Friday, July 5, 2013

Fort Barrette and 'Ewa Field hold memorial observances Sunday

Fort Barrette and 'Ewa Field hold memorial observances Sunday

Kapolei - A little-known and almost forgotten part of Pearl Harbor Day history will be honored tomorrow at 8:00 and 10:00 am with with observances planned at Fort Barrette and at the nearby Marine Corps 'Ewa Field.

Service members were killed at both Kapolei locations in the surprise Japanese attack on December 7, 1941.

Cpl. Joseph A. Medlen was killed in a straffing run at Fort Barrette. He was a railway engineer at the coast defense gun emplacement, and was hit as soldiers at the fort tried to cover the big guns so they wouldn't be bombed.

Due to the number of aircraft on the ground that morning, `Ewa Field may have actually been the first site attacked by the Japanese on Dec. 7.

There were nearly 50 aircraft lined up when the attack came. Most were damaged or destroyed in strafing passes by the Japanese.

The site also has an unfinished swimming pool, from which the Marines defended the field with 1906 Springfield rifles.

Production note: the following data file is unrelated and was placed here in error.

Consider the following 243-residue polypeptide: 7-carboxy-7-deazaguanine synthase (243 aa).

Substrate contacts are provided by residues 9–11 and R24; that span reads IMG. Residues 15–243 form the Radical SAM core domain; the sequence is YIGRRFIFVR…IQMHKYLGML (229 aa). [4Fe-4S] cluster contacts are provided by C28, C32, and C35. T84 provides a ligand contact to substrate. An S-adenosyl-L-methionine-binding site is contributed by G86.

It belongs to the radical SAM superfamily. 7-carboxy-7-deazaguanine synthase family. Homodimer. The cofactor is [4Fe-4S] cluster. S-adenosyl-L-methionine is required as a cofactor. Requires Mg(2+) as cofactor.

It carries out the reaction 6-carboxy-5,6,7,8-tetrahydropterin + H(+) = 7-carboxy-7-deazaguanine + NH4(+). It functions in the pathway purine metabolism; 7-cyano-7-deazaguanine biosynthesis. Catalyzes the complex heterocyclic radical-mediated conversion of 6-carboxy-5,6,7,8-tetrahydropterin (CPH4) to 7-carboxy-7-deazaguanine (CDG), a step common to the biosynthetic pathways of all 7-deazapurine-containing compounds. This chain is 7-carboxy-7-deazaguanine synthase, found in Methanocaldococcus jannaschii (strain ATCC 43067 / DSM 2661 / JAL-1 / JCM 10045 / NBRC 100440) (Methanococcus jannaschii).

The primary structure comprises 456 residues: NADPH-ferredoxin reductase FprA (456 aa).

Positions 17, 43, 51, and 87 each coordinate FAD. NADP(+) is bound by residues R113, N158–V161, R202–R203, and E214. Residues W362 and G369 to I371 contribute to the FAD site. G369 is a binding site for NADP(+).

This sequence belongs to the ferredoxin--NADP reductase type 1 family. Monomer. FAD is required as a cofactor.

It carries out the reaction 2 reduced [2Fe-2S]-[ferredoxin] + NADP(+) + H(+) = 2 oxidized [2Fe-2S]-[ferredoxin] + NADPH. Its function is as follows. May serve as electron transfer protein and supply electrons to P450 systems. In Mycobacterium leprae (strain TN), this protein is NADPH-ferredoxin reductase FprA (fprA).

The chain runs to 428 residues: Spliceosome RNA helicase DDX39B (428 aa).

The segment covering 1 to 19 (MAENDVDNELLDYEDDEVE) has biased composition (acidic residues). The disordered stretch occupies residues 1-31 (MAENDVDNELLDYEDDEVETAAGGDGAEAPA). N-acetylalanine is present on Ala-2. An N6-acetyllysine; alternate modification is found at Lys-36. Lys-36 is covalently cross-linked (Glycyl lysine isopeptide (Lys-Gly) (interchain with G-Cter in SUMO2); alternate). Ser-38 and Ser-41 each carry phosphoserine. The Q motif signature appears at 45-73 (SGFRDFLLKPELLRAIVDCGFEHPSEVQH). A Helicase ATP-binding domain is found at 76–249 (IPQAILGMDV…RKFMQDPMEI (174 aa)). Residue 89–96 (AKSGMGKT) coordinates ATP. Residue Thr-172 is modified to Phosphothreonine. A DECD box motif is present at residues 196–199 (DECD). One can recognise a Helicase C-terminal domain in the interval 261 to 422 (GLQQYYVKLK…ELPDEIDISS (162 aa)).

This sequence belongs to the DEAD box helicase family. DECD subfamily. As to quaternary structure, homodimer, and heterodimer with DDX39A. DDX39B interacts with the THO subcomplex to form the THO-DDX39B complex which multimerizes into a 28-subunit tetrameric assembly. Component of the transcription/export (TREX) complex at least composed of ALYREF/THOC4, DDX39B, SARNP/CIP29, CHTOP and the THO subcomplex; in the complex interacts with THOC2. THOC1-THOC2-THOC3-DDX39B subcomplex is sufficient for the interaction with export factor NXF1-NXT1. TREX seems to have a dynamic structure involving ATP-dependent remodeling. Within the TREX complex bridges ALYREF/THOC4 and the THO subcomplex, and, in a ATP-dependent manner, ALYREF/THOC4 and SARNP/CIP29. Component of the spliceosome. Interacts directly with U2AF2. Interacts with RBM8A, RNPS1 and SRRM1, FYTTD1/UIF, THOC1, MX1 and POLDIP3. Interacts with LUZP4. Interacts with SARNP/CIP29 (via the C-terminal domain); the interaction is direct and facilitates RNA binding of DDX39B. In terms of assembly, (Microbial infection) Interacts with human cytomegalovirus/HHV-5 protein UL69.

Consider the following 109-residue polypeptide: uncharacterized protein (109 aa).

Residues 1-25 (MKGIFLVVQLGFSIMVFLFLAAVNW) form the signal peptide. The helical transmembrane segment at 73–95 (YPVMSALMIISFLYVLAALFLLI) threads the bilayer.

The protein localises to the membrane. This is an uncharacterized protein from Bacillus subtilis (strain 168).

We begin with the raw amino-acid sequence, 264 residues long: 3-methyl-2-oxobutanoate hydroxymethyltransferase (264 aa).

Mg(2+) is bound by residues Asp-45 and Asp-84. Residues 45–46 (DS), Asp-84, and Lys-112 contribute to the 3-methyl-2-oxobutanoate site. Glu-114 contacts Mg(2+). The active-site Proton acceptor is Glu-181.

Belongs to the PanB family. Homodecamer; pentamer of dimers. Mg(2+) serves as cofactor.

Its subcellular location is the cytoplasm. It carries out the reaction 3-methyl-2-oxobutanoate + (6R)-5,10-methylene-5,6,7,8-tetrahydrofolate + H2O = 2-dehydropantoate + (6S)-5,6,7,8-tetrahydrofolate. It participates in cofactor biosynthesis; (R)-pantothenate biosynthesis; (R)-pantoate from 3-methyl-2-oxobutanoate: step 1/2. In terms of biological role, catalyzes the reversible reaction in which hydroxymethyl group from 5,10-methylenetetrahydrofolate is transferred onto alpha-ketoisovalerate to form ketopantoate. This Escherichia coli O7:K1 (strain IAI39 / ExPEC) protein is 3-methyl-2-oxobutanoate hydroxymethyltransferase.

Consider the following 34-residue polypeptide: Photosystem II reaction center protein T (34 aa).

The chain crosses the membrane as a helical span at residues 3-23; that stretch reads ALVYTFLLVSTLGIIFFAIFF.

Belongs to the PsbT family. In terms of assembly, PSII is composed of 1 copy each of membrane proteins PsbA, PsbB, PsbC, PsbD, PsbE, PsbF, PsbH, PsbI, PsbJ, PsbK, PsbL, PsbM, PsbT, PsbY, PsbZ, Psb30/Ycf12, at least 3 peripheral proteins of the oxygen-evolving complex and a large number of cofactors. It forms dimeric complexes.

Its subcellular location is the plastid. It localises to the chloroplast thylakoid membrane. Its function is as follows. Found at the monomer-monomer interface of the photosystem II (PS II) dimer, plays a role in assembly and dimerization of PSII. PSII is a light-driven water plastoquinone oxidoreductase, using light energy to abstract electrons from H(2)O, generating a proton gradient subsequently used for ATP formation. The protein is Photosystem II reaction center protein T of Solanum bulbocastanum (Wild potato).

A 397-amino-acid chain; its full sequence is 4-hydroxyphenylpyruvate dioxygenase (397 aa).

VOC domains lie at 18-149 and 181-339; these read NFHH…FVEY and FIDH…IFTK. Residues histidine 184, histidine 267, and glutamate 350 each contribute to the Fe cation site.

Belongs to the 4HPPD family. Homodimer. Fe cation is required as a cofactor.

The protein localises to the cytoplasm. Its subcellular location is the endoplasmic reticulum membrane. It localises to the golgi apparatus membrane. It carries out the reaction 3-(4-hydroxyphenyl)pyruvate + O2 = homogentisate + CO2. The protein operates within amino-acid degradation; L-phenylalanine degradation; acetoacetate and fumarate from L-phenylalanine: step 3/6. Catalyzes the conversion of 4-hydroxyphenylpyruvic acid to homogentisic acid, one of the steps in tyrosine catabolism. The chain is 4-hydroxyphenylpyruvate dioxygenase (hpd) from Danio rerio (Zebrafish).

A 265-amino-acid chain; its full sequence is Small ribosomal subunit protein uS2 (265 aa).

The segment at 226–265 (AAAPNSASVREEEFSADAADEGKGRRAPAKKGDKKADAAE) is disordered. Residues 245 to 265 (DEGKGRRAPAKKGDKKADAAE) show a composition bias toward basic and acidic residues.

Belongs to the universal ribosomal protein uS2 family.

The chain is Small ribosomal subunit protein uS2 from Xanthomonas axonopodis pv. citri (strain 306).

The dogfight made famous by so many Pearl Harbor movies actually took place over `Ewa Field.

At 8:00 am an observance will be held at Fort Barrette, off Fort Barrette Road.

A Wai'anae High School ROTC color guard will honor the single Dec. 7 loss there.

Between ceremonies, privately-owned military vehicles will lead a convoy from Fort Barrette to 'Ewa Field. The route will follow Fort Barrette Road to Roosevelt Avenue to Corregidor Road.

At 10:00 am the `Ewa Field ceremonies will begin. Four Marines died at 'Ewa Field, as well as civilians.

Pearl Harbor Day survivors expected to attend the observance are John Hughes, a Marine who defended 'Ewa Field on Dec. 7, 1941, and Ray Emory, a Pearl Harbor survivor.

Daniel Martinez, chief historian for the USS Arizona Memorial and larger World War II Valor in the Pacific National Monument, will be the speaker.

'Ewa Beach historian John Bond organized both observances. Bond told the Honolulu Advertiser that he decided to hold the observances the day before the big Pearl Harbor commemoration so there wouldn't be a conflict. Both events tomorrow are open to the public.

World War II and military law in Hawai`i made significant chances to the social structure of the Islands, and brought Hawai`i to the attention of the world.